Hollywood History Sometimes Gets On My Nerves

Braveheart

Just about the least historically accurate movie ever filmed. While there is not a lot of written history about William Wallace from that time period, there is in regards to other elements of the film. Mel Gibson and writer, Randall Wallace (no relation) have stated that they did not intend for the story to be accurate, just a good, cinematic story. I came to this movie several years after getting interested in Scottish history; and no, this movie had no influence on that. I actually got into Scottish history due to historical romances, many of which take place during Robert the Bruce’s campaigns against the English. So my loyalty is to the Bruce (another national hero in Scotland). There is a Wallace Monument near Stirling in Scotland, a statue on the Bermersyde estate, near Melrose in the Scottish borders (where William Wallace really was from, not the highlands), and there is a statue of him alongside Robert the Bruce at the gates to Edinburgh castle. There is a Robert the Bruce statue erected at Bannockburn, which is near Stirling, and was refurbished in time for the 700th anniversary of the significant battle.

Before I delve into the history portion of the movie, let’s cover cast real quick. Obviously, Mel Gibson stars as William Wallace (Braveheart was actually an moniker for Robert the Bruce). Hello James Cosmo as the elder Campbell. Brian Cox (Agamemnon in Troy and William Styker in the X-Men trilogy) is William’s uncle Argyle Wallace. And playing another red-head, Brendan Gleeson is Hamish (Reynald from Kingdom of Heaven).

The film begins in 1280 and the opening narration claims the king of Scotland had just died without an heir. Not true: Alexander III ruled until 1286 and had an infant granddaughter, Margaret. She ruled for four years (bringing us to 1290), never having set foot in Scotland and there was a succession crisis upon her death; there were thirteen rival claimants for the throne. The two strongest contestants were John Balliol and Robert Bruce, both descendants of King David I’s daughters (Royal Britain by Charles Phillips, pgs 69-70).

The narration continues that the king of England was Edward I, known as Longshanks, and referred to him as a pagan. Yeah, Edward was not pagan. There were no true pagans in Britain since the Vikings. Edward I even fought in the Crusades. Maybe they were hoping to pass this off as “creative license,” that the Scots would consider Edward pagan. Though, it’s hypocritical to make the comment that history is written by those who hang heroes as a way to pass off this as correct Scottish history. Because Britain as a whole was Christian. And Catholic. And England was Christianized before Scotland.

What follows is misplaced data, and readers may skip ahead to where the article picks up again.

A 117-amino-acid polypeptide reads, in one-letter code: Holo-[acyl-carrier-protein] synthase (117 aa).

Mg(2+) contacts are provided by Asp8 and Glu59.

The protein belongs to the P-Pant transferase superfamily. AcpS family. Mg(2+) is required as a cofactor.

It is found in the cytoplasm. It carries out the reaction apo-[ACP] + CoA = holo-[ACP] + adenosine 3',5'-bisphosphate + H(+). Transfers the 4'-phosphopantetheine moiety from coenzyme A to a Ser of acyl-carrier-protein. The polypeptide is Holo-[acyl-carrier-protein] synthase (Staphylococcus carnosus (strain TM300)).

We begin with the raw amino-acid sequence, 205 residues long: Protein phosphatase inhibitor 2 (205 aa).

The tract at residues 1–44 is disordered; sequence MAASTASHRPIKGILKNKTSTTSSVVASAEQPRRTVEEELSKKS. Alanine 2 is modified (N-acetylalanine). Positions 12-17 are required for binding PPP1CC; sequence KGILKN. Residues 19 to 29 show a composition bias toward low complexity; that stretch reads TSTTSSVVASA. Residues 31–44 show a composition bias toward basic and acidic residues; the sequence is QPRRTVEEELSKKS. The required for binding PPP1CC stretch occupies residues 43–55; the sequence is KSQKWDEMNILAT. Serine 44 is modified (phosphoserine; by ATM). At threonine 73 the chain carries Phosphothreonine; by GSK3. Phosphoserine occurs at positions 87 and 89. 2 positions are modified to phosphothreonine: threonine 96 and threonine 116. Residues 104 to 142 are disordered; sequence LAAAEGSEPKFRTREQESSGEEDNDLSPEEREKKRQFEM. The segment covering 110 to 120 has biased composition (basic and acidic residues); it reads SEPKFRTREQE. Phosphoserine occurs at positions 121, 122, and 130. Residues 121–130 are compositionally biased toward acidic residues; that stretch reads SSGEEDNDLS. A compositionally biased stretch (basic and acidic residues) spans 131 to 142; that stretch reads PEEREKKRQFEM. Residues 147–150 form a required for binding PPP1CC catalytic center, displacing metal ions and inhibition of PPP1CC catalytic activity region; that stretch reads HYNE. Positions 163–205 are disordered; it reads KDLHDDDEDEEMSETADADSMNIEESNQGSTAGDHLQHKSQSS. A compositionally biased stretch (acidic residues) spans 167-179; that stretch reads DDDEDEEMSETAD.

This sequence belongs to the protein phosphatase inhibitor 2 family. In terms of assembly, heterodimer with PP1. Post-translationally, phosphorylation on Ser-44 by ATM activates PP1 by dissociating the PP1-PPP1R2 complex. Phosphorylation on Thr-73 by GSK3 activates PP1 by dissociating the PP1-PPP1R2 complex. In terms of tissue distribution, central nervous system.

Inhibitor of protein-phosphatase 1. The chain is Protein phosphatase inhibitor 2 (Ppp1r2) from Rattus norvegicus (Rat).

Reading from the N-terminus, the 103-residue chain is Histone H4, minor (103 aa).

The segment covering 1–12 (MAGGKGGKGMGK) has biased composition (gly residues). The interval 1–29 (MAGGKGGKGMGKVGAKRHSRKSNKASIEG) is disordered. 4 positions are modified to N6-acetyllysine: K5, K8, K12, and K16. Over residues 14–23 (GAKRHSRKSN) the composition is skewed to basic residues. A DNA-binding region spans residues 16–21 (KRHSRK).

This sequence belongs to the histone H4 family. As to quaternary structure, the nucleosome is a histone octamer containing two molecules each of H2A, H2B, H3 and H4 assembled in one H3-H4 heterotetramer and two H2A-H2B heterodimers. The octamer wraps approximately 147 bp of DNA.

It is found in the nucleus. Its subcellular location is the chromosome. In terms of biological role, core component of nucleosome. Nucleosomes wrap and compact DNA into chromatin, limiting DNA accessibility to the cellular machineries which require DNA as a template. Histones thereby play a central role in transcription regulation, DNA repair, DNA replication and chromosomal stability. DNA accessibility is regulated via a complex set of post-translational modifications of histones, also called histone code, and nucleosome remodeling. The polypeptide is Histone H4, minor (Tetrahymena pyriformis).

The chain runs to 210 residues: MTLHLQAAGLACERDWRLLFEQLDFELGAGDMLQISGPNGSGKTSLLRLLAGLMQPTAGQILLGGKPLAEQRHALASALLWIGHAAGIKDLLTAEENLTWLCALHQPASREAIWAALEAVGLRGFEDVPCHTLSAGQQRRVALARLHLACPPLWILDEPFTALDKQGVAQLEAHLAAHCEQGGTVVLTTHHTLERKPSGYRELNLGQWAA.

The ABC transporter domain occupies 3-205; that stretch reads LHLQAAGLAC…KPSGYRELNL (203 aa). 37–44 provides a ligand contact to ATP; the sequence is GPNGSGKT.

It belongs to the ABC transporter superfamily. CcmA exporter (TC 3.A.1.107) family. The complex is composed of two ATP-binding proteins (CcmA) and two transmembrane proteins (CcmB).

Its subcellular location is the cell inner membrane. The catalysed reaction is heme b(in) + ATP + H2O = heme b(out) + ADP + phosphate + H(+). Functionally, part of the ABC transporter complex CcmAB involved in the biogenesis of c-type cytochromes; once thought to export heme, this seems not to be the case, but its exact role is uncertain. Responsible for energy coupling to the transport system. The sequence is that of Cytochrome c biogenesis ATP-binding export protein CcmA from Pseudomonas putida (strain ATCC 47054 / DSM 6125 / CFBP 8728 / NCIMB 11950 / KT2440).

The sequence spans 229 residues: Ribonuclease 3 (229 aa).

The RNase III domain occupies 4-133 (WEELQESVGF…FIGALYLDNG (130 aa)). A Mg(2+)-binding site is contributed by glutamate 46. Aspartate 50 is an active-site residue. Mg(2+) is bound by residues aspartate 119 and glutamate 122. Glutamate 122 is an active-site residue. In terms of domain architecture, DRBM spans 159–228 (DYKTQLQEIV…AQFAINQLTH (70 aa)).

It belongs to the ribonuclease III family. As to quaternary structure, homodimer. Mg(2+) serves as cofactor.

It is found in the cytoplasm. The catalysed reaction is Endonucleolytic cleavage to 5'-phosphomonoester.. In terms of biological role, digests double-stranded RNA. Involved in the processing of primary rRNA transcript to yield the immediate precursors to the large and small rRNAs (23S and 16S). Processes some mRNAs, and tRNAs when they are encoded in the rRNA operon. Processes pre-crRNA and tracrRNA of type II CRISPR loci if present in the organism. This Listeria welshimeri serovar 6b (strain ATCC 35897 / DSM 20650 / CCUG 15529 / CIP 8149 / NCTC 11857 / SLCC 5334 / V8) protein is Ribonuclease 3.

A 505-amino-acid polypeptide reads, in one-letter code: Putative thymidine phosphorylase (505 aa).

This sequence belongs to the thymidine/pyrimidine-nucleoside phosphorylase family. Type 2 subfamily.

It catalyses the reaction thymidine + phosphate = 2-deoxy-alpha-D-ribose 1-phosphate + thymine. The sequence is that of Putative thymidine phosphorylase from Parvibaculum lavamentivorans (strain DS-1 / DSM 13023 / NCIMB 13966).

“Edward brought a ferocious martial vigor to his reign, forcefully imposing his authority on his realm, ending Welsh independence and waging a series of brutal wars in the north that later earned him the nickname ‘Hammer of the Scots’ (Royal Britain, pg. 50). He erected a ring of castles in Wales and borderlands to control the Welsh. He annexed the land and made it a principality of England. Hence why the crown prince is known as the Prince of Wales (remember the Black Prince from Knight’s Tale? This is how he had that title. Even though he died before becoming king). This is when the Welsh hero Llywelyn ap Gruffudd comes in to play. When the succession crisis arose in Scotland, the Scottish nobles asked Edward to arbitrate. Well, that just opened the door for Edward to take control through choosing John Balliol, who would swear fealty to Edward. When Balliol was captured and put in the Tower of London, the Scottish nobles revolted. And that’s when the Stone of Scone (ancient coronation stone of Scotland) was taken and put in Westminster Abbey. It was finally returned, 700 years later in 1996 (British Kings and Queens by Sandra Forty, pgs. 60-61).

So, right off the bat, we know this movie has messed with the timeline “for dramatic purposes.” You can’t just put things together, “hey, these happened in this place at some point,” and mash them together. That’s Hollywood for you. Carrying on with the story they are telling, young William Wallace witnesses the massacre at the first gathering, called by Edward. The men left for another meeting and William’s father and older brother are killed off screen. William’s uncle Argyle fetches William and remarks the evening after the funeral, that the men are playing “outlawed tunes on outlawed pipes.” Another time period inaccuracy: bagpipes and that music weren’t outlawed by the English until the 1700s, after the Battle of Culloden (think Outlander). So they’re a good 500 years off.